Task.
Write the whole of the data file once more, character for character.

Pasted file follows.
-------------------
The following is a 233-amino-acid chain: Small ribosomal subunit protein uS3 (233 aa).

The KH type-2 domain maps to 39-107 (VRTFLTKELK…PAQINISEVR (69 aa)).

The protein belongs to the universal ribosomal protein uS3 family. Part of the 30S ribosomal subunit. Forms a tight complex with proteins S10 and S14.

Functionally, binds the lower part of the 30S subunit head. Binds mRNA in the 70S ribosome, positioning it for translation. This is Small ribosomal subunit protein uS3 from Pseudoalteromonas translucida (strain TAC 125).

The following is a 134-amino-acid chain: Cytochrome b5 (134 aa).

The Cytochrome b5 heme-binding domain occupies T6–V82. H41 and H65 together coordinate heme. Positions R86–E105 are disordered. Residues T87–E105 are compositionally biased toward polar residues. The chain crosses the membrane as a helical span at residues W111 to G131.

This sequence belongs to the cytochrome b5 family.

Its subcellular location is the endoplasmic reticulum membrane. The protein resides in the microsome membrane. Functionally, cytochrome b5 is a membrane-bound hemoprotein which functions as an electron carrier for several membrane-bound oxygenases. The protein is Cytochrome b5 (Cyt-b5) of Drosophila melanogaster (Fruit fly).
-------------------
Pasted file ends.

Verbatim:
The following is a 233-amino-acid chain: Small ribosomal subunit protein uS3 (233 aa).

The KH type-2 domain maps to 39-107 (VRTFLTKELK…PAQINISEVR (69 aa)).

The protein belongs to the universal ribosomal protein uS3 family. Part of the 30S ribosomal subunit. Forms a tight complex with proteins S10 and S14.

Functionally, binds the lower part of the 30S subunit head. Binds mRNA in the 70S ribosome, positioning it for translation. This is Small ribosomal subunit protein uS3 from Pseudoalteromonas translucida (strain TAC 125).

The following is a 134-amino-acid chain: Cytochrome b5 (134 aa).

The Cytochrome b5 heme-binding domain occupies T6–V82. H41 and H65 together coordinate heme. Positions R86–E105 are disordered. Residues T87–E105 are compositionally biased toward polar residues. The chain crosses the membrane as a helical span at residues W111 to G131.

This sequence belongs to the cytochrome b5 family.

Its subcellular location is the endoplasmic reticulum membrane. The protein resides in the microsome membrane. Functionally, cytochrome b5 is a membrane-bound hemoprotein which functions as an electron carrier for several membrane-bound oxygenases. The protein is Cytochrome b5 (Cyt-b5) of Drosophila melanogaster (Fruit fly).